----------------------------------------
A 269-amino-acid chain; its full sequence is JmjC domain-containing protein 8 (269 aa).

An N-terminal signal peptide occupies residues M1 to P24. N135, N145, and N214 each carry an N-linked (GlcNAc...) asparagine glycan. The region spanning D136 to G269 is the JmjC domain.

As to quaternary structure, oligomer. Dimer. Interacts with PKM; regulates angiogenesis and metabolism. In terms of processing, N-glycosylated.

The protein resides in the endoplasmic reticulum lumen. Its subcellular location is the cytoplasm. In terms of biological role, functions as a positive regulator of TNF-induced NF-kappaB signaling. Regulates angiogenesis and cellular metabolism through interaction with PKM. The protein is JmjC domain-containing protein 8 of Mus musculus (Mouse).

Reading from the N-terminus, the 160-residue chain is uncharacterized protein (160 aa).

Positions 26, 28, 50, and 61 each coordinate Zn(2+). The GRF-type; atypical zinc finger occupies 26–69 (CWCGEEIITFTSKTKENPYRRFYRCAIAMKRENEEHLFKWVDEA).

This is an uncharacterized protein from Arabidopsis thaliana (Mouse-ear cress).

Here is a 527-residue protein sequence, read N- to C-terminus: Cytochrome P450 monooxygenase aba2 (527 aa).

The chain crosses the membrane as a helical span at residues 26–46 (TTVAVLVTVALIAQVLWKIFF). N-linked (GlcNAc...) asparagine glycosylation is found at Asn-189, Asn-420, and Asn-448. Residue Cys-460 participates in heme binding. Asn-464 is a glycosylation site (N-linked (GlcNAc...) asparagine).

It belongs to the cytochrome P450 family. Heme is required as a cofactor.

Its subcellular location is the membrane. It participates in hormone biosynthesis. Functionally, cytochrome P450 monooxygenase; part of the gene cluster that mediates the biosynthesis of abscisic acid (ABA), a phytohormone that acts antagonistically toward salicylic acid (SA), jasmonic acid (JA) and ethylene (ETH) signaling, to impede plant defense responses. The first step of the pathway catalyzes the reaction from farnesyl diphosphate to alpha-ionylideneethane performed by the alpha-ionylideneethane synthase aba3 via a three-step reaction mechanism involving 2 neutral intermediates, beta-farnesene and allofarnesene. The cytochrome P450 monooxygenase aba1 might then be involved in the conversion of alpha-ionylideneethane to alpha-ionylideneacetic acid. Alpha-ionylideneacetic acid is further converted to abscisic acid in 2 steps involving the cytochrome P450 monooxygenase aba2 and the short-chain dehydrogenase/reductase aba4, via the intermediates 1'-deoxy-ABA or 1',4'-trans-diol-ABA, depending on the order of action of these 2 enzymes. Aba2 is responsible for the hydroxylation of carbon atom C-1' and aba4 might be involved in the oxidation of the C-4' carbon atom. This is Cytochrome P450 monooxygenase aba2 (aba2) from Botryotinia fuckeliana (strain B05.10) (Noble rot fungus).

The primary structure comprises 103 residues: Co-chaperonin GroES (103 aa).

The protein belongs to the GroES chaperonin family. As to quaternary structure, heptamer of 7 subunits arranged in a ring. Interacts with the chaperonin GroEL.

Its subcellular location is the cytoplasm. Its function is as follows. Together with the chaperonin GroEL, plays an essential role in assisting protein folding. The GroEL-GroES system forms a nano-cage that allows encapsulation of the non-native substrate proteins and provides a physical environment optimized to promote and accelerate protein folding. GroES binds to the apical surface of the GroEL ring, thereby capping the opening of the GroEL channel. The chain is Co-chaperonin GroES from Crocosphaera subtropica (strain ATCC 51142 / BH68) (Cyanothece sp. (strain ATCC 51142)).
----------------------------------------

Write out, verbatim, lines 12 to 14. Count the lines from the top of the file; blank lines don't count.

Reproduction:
The primary structure comprises 103 residues: Co-chaperonin GroES (103 aa).

The protein belongs to the GroES chaperonin family. As to quaternary structure, heptamer of 7 subunits arranged in a ring. Interacts with the chaperonin GroEL.

Its subcellular location is the cytoplasm. Its function is as follows. Together with the chaperonin GroEL, plays an essential role in assisting protein folding. The GroEL-GroES system forms a nano-cage that allows encapsulation of the non-native substrate proteins and provides a physical environment optimized to promote and accelerate protein folding. GroES binds to the apical surface of the GroEL ring, thereby capping the opening of the GroEL channel. The chain is Co-chaperonin GroES from Crocosphaera subtropica (strain ATCC 51142 / BH68) (Cyanothece sp. (strain ATCC 51142)).